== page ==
Lakers guard Kobe Bryant passes the ball as a fan holds up a sign regarding… (Mark J. Terrill / Associated…)
Lakers center Robert Sacre is a rookie, but he learns fast.
Asked Friday what he thought of management's decision to fire Mike Brown as coach after the team lost four of its first five games, Sacre gave perhaps the most logical response.
"We're the Lakers. We're expected to win," he said before the Lakers took to the court under interim coach Bernie Bickerstaff.
Sacre also quickly picked up on the heightened expectations the Lakers face every season, but this season more than most others following their additions of Steve Nash and Dwight Howard.
"It's a business and we're expected to win," Sacre said. "We're the Lakers and we have that across our chest. We're supposed to have Ws and that's it."
Magic Johnson, a Lakers vice president, said on his Twitter feed he felt bad for Brown, "who's a great guy, but don't think he was the right guy for the job in the first place." Johnson went on to say team President Jim Buss "has another big decision," and declared his favorites.
"The Lakers need a championship caliber coach. I'd love to see Phil Jackson or Brian Shaw. Wish Pat Riley was available," Johnson said. "In the meantime, the Lakers players need to come together, start playing great defense & just focus on winning."
Bickerstaff said he agreed to coach Friday as a favor to Lakers General Manager Mitch Kupchak, an old friend from their days in Washington. Bickerstaff said the move was completely unexpected.
"How surprised? You're being kind with the world 'surprised.' I was shocked," he said during a pregame news conference. "And you know the history with Mike Brown and myself. … I'm very fond of him. It's a tough situation."
Lakers players said they weren't sure what was coming when Kupchak summoned them for a meeting Friday morning at the team's training facility.
"Nobody knew what was going on. Like everybody else in the world," reserve guard Jodie Meeks said. "Nobody expected this to happen. You have to be professional and you have to carry on your life the way it should be."
Meeks also said he thought Brown was still effective as coach. "We respected him and played hard for him," Meeks said. "But we can't really focus on that now. We have to focus on [Friday's] game and the future."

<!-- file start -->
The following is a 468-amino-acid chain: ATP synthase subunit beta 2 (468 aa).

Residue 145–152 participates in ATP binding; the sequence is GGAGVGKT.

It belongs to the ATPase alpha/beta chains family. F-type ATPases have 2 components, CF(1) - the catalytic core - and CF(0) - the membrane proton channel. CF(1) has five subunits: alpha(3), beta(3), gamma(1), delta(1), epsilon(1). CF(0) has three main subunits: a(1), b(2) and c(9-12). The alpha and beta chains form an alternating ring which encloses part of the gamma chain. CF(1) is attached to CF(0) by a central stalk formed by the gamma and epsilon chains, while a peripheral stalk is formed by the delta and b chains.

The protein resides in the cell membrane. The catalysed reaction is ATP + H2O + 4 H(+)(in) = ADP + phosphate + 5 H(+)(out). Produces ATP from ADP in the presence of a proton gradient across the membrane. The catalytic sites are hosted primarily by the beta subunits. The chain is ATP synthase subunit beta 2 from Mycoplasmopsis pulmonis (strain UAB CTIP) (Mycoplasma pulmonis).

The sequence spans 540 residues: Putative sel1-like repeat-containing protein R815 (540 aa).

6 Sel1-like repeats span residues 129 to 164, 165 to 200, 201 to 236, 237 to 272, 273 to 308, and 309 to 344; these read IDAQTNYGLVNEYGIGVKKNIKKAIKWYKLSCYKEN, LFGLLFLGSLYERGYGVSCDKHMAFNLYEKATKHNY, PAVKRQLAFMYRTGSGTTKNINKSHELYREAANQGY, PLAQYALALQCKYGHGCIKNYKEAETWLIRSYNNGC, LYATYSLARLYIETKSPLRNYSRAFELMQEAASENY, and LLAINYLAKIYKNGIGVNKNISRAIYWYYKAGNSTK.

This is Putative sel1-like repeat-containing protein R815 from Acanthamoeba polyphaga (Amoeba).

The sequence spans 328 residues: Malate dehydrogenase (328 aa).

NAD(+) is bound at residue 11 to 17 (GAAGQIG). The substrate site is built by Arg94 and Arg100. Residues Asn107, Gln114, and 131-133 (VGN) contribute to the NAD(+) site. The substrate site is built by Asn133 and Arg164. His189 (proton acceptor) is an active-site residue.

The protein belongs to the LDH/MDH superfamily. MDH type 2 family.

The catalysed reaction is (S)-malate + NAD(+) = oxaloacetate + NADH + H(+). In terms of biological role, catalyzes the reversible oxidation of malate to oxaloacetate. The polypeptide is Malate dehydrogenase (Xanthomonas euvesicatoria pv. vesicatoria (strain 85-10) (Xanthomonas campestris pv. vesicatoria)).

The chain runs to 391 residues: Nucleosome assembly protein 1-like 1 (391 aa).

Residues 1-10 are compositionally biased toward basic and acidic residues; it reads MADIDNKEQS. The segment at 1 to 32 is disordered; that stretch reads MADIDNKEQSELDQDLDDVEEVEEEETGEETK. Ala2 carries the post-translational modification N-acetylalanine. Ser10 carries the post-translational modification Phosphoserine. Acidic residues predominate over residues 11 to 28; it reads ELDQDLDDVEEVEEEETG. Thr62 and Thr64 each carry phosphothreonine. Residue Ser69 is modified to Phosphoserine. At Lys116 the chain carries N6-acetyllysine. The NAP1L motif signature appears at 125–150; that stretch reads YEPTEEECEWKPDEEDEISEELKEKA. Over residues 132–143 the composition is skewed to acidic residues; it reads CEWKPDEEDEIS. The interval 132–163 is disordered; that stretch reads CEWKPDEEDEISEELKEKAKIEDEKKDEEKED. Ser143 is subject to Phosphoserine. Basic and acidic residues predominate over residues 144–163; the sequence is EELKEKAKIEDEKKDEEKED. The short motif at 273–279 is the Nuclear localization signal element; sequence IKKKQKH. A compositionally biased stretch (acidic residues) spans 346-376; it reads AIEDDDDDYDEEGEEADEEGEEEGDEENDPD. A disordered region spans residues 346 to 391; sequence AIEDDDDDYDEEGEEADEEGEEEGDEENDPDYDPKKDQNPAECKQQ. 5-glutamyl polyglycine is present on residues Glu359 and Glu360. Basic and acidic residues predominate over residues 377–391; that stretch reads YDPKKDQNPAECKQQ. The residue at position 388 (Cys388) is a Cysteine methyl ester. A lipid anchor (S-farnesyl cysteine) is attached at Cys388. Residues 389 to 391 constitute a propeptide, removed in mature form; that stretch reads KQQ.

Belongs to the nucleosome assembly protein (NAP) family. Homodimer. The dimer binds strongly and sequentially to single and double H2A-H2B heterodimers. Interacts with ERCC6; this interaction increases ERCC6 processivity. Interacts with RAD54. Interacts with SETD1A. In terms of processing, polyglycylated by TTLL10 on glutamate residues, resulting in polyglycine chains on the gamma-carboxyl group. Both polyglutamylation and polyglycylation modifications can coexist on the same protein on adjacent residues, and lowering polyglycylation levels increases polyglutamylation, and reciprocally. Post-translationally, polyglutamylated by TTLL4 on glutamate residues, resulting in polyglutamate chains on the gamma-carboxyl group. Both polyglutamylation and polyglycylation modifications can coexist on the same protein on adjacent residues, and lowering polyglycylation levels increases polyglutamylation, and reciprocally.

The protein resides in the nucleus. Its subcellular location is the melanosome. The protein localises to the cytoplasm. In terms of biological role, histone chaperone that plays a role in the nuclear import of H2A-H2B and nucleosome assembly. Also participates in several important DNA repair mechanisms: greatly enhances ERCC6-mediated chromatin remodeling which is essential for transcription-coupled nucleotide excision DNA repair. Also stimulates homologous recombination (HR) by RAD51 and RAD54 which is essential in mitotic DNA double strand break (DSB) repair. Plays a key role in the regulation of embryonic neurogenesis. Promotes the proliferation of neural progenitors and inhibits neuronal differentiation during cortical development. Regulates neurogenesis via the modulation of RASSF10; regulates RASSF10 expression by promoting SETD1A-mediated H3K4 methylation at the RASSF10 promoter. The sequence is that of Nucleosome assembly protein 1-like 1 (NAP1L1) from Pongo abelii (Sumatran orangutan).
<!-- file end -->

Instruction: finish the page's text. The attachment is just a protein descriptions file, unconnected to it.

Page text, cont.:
Reserve big man Jordan Hill said that while players leave the strategic and business side of the game to team executives they know there's a human side that affected Kupchak when he addressed the team.
"He just thought it was what he needed to do," Hill said. "He was definitely hurt about it but like I said it's a business and you've got to deal with anything."
Not everyone around the NBA was glum. Dallas Mavericks owner Mark Cuban, for one, seemed positively giddy about the Lakers' turmoil.
Cuban told reporters in New York that the Lakers' decision to fire Brown seemed hasty. "That's a quick trigger," Cuban said. "But, hey, it's the same thought I have all the time. I hope they have to do it again this season. A couple times. Five times, maybe."
He said he would never act so hastily in firing a coach, though obviously the Lakers felt compelled to make a move. "I just hope it was a huge mistake and they continue to make them," he said.
Miami Heat Coach Erik Spoelstra, who endured a slow start with his team in 2010 and was rumored to be in danger of losing his job, said he was disappointed the Lakers didn't give Brown more of a chance.
Spoelstra told the South Florida Sun-Sentinel he was grateful for the support and time given him by Heat owner Micky Arison and team President Pat Riley, luxuries Brown wasn't afforded.
"Looking at it in our situation it was simply much, much different," Spoelstra said. "We had patience. The stability comes from Micky and Pat. They were thinking big picture the whole way. There wasn't a panic.
"Even when we were 9-8, I felt great confidence from them, but it didn't need to be said. All we did was try to get our hands dirty and get to work and figure out collectively how to get out of that hole."
Spoelstra's empathy was high because like Brown, he ascended a steep ladder from video coordinator to become a head coach.
"When you see one of your coaching peers, part of your fraternity, not get an opportunity, that's tough," Spoelstra said. "We know what this business is like. At the same time, really, you just want an opportunity when you're coaching, and the full season, health, etc., all of those factors to be right."